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Emergence and early survival of early versus late seral species in Great Basin restoration in two different soil typesAuthor(s): Shauna M. Uselman; Keirith A. Snyder; Elizabeth A. Leger; Sara E. Duke
Source: Applied Vegetation Science. doi:10.1111/avsc.12175.
Publication Series: Scientific Journal (JRNL)
Station: Rocky Mountain Research Station
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DescriptionComparing emergence and survival probabilities, early seral natives generally outperformed late seral natives when growing with exotics and had earlier emergence timing, although results differed among functional groups and soil types. In contrast, survival probabilities did not differ between the early and late seral mixes when growing without exotics. Within each seed mix, native grasses exhibited the highest emergence probabilities of the functional groups. Natives did not suppress exotics in early life stages. Performance of B. tectorum was higher on sandy loam, while T. caput-medusae was highly successful in both soil types. Performance of native functional groups differed by soil type when growing with exotics but did not differ when growing without exotics. Survival of native grasses, in particular, was generally higher on sandy loam when growing with exotics.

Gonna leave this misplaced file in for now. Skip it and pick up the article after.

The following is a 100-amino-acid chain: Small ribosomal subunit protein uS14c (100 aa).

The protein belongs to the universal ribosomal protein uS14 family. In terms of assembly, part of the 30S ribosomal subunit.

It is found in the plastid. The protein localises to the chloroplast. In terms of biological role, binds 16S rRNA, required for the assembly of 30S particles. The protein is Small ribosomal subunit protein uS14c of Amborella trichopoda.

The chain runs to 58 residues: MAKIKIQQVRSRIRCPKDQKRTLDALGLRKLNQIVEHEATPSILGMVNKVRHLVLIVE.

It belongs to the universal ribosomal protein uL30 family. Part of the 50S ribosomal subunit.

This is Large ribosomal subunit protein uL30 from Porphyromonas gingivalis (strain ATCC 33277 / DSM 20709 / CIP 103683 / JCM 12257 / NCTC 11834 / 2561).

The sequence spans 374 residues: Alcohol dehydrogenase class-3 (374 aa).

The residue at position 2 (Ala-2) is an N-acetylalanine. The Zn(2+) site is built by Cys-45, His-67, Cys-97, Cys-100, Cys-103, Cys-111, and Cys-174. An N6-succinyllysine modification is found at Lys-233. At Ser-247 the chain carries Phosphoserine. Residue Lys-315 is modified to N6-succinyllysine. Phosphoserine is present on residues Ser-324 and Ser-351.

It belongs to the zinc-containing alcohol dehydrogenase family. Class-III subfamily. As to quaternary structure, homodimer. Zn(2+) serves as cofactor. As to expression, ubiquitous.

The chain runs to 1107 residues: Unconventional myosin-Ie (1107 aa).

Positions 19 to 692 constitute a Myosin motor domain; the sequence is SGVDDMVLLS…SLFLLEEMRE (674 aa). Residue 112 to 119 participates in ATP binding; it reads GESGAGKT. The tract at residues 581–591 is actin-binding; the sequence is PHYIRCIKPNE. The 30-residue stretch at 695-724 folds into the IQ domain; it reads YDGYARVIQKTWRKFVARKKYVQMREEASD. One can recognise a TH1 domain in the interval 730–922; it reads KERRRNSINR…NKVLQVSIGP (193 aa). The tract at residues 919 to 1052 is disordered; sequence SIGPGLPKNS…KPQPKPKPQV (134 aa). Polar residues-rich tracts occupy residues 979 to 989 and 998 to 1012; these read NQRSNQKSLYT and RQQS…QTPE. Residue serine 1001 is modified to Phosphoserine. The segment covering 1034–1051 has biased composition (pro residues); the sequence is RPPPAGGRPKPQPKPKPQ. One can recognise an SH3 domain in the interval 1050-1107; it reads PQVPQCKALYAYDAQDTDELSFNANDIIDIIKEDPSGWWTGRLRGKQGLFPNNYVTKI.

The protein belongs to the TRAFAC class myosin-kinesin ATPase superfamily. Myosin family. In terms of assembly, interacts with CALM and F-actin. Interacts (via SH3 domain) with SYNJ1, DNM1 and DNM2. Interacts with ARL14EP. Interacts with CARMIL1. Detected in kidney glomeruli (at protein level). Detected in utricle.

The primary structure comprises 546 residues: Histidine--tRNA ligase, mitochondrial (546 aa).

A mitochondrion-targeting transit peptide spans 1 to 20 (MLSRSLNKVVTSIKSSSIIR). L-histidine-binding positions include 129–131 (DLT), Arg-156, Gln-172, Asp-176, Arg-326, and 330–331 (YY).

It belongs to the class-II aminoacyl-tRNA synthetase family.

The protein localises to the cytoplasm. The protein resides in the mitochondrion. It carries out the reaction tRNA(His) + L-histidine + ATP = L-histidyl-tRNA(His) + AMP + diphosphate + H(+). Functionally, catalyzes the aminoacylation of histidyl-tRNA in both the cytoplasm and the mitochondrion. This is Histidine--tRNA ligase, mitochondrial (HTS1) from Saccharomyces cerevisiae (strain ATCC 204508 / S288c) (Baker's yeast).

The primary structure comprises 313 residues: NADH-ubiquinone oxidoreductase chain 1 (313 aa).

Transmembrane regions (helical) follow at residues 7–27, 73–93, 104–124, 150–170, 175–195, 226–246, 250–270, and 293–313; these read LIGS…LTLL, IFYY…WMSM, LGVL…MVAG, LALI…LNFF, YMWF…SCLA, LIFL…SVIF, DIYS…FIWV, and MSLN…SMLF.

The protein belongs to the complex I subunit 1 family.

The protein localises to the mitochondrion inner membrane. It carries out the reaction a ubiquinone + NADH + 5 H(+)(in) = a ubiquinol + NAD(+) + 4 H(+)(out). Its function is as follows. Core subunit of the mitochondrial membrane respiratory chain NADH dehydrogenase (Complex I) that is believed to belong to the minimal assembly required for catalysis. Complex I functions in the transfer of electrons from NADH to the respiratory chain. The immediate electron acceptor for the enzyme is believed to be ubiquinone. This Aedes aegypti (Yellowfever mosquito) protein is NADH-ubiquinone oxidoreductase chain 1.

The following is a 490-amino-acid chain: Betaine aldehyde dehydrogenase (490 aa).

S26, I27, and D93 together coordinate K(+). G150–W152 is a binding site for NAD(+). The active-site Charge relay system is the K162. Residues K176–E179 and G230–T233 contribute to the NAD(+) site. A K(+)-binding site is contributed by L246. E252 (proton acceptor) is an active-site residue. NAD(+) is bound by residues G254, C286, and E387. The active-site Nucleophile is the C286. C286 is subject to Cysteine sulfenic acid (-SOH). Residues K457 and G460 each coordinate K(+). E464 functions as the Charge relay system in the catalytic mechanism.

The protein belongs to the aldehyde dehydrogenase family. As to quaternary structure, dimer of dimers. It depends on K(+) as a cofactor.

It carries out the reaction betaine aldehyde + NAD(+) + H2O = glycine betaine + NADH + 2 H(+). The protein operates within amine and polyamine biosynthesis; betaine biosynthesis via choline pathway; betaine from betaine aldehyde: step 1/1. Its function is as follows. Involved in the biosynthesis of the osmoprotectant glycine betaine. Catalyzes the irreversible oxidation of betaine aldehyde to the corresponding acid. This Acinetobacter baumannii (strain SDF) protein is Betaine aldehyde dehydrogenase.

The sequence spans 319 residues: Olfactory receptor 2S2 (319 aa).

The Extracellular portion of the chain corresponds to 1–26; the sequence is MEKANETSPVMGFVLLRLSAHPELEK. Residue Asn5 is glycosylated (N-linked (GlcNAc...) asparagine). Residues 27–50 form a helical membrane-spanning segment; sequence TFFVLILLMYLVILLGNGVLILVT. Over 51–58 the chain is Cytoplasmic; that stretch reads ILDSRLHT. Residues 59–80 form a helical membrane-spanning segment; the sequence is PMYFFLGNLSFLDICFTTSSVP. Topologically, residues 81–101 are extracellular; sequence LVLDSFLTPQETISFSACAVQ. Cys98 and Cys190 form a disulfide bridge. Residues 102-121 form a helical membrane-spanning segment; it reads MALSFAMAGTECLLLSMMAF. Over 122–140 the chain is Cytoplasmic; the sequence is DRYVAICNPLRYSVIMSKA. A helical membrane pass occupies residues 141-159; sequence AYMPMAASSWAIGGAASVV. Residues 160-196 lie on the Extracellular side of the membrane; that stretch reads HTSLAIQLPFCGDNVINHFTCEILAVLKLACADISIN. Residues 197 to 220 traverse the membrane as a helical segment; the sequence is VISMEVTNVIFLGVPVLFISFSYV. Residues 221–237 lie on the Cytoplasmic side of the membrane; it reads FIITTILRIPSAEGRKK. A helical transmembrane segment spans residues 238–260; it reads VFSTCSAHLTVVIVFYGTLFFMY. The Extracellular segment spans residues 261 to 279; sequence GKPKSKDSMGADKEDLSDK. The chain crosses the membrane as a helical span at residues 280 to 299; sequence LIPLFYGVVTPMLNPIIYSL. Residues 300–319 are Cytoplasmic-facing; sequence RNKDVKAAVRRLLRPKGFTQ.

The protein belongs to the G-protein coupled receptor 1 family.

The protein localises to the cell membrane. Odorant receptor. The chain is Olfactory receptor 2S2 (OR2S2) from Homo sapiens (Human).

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CitationUselman, Shauna M.; Snyder, Keirith A.; Leger, Elizabeth A.; Duke, Sara E. 2015. Emergence and early survival of early versus late seral species in Great Basin restoration in two different soil types. Applied Vegetation Science. doi:10.1111/avsc.12175.
Keywordscheatgrass (Bromus tectorum), ecological resistance, functional traits, medusahead (Taeniatherum caput-medusae), niche overlap, plant-plant interactions, seedling emergence and survival, soil-plant relationships
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